Eventualy, you should be able to change leads just by weighting the old lead strrrup at bit more, moving hip into new lead, making sure the leg is off the side of the new lead, thus opening the door, and let the horse change
Hope this helps
     
    10-04-2010, 01:50 AM
  #4
Yearling
Thanks heaps! That helps heaps. He can do a halt to canter transition on both leads. I have a lucern feild that hasnt been cbaled yet would tht be ok to do it on? Just to make sure I have got it right, I canter on one lead and keep going on to the other rein and just wait until he changes himself whilst im giving him the cue?

Ljohnson, your lucky your mare picks it up quick! Jack is really smart just he find it really hard with his weight :P You will have to tell me if you get it on the straight!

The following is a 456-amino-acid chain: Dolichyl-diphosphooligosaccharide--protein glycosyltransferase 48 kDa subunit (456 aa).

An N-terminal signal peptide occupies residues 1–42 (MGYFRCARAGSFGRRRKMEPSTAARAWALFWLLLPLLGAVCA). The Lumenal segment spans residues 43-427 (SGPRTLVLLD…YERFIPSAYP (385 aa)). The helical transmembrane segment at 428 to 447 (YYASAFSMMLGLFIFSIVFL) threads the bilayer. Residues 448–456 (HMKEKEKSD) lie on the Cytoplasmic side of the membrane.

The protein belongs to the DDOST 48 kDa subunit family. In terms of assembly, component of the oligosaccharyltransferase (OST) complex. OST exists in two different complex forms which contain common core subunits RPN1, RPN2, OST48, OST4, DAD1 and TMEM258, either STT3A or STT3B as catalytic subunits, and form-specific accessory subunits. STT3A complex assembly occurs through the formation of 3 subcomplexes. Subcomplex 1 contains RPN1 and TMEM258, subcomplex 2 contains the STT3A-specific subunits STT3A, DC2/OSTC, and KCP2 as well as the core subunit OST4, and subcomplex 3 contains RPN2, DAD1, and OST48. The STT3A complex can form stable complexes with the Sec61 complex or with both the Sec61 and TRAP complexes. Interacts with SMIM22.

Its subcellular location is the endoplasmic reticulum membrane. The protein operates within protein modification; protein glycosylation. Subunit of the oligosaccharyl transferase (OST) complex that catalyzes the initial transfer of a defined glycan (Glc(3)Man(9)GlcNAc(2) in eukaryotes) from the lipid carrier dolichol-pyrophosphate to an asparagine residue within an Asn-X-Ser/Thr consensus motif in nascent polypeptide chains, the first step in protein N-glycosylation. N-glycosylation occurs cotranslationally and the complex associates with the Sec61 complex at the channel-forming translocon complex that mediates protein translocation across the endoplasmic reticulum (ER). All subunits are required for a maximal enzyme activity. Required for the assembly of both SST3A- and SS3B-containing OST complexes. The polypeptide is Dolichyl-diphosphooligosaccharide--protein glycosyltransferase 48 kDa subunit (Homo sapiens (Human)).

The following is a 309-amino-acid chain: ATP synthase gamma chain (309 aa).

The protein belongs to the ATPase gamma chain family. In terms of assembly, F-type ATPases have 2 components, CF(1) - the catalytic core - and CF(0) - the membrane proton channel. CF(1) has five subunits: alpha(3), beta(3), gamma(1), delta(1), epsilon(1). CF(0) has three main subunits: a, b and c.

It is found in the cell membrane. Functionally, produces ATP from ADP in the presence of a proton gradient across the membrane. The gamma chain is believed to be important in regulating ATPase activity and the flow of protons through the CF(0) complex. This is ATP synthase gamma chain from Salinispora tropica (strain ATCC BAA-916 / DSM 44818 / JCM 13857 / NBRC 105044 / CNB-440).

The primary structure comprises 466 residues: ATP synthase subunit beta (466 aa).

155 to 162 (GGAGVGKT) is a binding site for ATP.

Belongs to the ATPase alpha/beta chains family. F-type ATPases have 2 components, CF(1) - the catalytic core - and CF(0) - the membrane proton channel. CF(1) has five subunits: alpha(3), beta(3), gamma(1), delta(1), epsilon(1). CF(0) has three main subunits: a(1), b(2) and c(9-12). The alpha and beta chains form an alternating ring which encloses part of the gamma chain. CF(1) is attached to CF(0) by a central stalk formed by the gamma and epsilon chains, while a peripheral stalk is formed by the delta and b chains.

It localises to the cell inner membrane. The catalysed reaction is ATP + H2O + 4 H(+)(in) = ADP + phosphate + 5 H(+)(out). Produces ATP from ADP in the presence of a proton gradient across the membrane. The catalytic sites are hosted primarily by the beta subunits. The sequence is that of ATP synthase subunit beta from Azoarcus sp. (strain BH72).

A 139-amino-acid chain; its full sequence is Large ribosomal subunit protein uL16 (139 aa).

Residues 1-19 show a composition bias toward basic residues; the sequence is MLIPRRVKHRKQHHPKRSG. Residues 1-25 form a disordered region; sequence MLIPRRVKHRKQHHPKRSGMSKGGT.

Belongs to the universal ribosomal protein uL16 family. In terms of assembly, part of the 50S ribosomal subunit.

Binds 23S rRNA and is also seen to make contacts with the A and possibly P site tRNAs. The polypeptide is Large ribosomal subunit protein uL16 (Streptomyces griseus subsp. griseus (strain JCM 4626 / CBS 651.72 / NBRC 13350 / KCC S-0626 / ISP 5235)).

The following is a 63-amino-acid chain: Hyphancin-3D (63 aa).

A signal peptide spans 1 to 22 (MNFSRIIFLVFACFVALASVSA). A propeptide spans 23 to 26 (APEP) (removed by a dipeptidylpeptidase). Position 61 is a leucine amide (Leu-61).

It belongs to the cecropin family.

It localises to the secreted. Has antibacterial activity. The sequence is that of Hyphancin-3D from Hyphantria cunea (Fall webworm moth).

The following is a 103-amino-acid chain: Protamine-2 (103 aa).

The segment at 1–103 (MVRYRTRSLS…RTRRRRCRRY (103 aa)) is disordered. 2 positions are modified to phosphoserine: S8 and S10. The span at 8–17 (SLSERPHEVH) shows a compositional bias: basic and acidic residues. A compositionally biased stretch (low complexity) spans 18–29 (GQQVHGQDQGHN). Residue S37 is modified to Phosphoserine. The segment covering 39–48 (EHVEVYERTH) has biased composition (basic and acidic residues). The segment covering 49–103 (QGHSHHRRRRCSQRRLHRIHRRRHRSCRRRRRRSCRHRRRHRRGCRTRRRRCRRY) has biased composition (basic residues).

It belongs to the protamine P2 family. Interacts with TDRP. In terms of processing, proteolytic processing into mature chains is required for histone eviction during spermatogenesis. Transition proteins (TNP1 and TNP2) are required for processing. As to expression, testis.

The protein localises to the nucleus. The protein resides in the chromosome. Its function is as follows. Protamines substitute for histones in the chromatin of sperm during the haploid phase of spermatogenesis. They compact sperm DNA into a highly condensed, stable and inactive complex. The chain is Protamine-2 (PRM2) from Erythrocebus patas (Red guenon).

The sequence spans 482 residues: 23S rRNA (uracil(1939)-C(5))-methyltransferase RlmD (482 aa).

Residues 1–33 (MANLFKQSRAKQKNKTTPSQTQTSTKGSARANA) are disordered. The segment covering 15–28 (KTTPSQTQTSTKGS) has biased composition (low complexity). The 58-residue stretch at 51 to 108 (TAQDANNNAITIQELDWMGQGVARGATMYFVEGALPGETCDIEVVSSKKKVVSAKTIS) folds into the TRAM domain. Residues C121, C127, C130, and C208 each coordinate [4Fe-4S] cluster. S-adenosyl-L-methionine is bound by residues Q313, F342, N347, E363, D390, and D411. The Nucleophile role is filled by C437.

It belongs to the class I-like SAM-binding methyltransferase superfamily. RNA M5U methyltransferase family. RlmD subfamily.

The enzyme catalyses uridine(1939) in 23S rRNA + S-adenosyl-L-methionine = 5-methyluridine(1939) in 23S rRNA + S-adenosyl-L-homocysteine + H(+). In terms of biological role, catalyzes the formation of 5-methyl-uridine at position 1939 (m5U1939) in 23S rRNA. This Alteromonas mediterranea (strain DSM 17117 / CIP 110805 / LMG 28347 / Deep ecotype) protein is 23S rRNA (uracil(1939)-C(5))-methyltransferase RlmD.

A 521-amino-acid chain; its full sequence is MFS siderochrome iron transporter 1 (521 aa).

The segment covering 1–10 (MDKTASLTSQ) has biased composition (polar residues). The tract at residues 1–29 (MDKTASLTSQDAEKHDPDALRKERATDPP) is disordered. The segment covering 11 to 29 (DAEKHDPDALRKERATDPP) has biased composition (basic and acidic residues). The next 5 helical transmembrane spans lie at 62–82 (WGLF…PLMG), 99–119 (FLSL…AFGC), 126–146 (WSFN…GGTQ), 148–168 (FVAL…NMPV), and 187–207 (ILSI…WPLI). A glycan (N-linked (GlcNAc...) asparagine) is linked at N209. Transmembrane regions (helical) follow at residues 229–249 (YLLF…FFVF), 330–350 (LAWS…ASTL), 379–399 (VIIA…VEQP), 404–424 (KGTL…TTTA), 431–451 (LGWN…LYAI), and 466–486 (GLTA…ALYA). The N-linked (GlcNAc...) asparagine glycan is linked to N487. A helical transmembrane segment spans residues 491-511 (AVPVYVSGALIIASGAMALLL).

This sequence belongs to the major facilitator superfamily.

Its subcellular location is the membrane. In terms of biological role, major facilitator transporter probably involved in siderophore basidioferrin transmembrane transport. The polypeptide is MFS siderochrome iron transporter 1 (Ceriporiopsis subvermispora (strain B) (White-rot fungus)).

10-04-2010, 06:58 AM
  #5
Yearling
I just read somewhere I need to be able to peform a walk pirrouette to be able to exacute a Flying change properly, Is this true?
     
    10-04-2010, 07:18 AM
  #6
Yearling
God I hope not im teaching one of my girls flying change now and wouldnt attempt a walk pirrouette
     
    10-04-2010, 07:20 AM
  #7
Yearling
Quote:
Originally Posted by MaggiStar    
God I hope not im teaching one of my girls flying change now and wouldnt attempt a walk pirrouette

Oh tell me about it! I was having heart pulpatations. There is know way my hefalump could accute a pirrouette right now (he is fat to say the least) I thought they were more advance than a flying change?!
     
    10-04-2010, 07:59 AM
  #8
Banned
Quote:
Originally Posted by JackofDiamonds